Mediation of the electromagnetic force

In summary, the authors show that any spin mediating the exchange of photons has an effect on the force between like charges.
  • #1
einKI
10
0
Hi

I have some problem to get insight into the mediation of the electromagnetic
force and hope someone here is able to help me.

If you look at the Standard Model there is the photon which acts on
electrically charged particles like electrons and quarks.
The electromagnetic force is pushing and pulling particles (compared to
gravity which only pulls).

But how is this pull/push information transmitted? The photon is
neutral charged. Is there any additional property that determines how
a photon acts on a negatively/positively charged particle?

Or I'm completely on the wrong path and the whole push/pull is only
a mechanism of the electromagnetic field not a single photon?

by
 
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  • #2
Has anybody thought about that ? I did not find an explanation which would satisfy me. Any hint, anybody ?
 
  • #3
A photon has no charge, but it does have momentum, so absorption or emission of ("virtual") photons by particles gives rise to a force (speaking very loosely) that may either be attractive or repulsive.

http://math.ucr.edu/home/baez/physics/Quantum/virtual_particles.html" is an explanation.
 
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  • #4
George Jones said:
A photon has no charge, but it does have momentum, so absorption or emission of ("virtual") photons by particles gives rise to a force (speaking very loosely) that may either be attractive or repulsive.
Thank you for the response. I will go to Baez's site. I have the feeling that the problem is due to the assimilation of a Feynman diagram as a real process. The sign in the calculation appears at the vertices. The photon itself, with its propagator, does not "carry" information on the charge.

But diagrams are not real processes, so we must not worry about the minutes of those calculations...

Well, I do not find the answer completely satisfactory. I'll go read Baez :-) Thanks again !
 
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  • #5
Well, thank you very much for pointing me to Baez's site. The answer is totally satisfying. As you said, the paradox lies in the fact that virtual particle exchange can lead to attraction, contrary to the classical picture. Although it is not stated exactly in this manner, I still think the OP should be advised not to think of Feynman diagrams as real processes. Read the link is definitely the best advice in any case.
 
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  • #6
Hi

the link is indeed very good to understand the attractive force in QED.
thx you for that.

by
 
  • #7
If you do not want to go through Baez's discussion, the point I recall from it is the following : the information on +/- or -/- charges is not carried by the photon. In the calculation, it appears in the interference between the amplitudes at first order (one photon exchange) and zeroth order (no interaction). If you just look at the Feynman diagram, you only have one photon exchange and you can not get the attraction or repulsion.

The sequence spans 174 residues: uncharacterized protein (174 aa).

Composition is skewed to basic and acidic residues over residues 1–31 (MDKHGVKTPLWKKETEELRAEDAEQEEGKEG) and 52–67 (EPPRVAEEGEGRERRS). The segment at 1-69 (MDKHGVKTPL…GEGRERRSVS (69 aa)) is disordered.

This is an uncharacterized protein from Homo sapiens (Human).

It is very important from time to time to ask basic questions :smile:
 
  • #8
I found an article tackling the problem for any spin of the exchanged boson :

Attraction/repulsion between like charges and the spin of the classical mediating field
Phys. Rev. D 33, 2475 - 2477 (1986)
 

What is the electromagnetic force?

The electromagnetic force is a fundamental force of nature that describes the interaction between electrically charged particles. It is responsible for the attraction and repulsion between charged particles, and it also governs the behavior of electric and magnetic fields.

How is the electromagnetic force mediated?

The electromagnetic force is mediated by particles called photons. Photons are massless particles that carry the electromagnetic force between charged particles. They act as the "force carriers" of the electromagnetic force.

What is the role of the electromagnetic force in everyday life?

The electromagnetic force plays a crucial role in everyday life. It is responsible for the functioning of electronic devices, such as computers and smartphones, as well as the transmission of electricity through power lines. It also governs the behavior of light and other electromagnetic waves, which are essential for vision and communication.

How does the strength of the electromagnetic force compare to other fundamental forces?

The strength of the electromagnetic force is significantly stronger than the other fundamental forces, such as gravity and the weak and strong nuclear forces. It is approximately 10^36 times stronger than the force of gravity.

Can the strength of the electromagnetic force be altered?

Yes, the strength of the electromagnetic force can be altered by changing the charge or distance between charged particles. For example, increasing the charge of a particle will increase the strength of the electromagnetic force between it and other charged particles. Additionally, changing the distance between charged particles can also affect the strength of the force, as it follows an inverse-square law.

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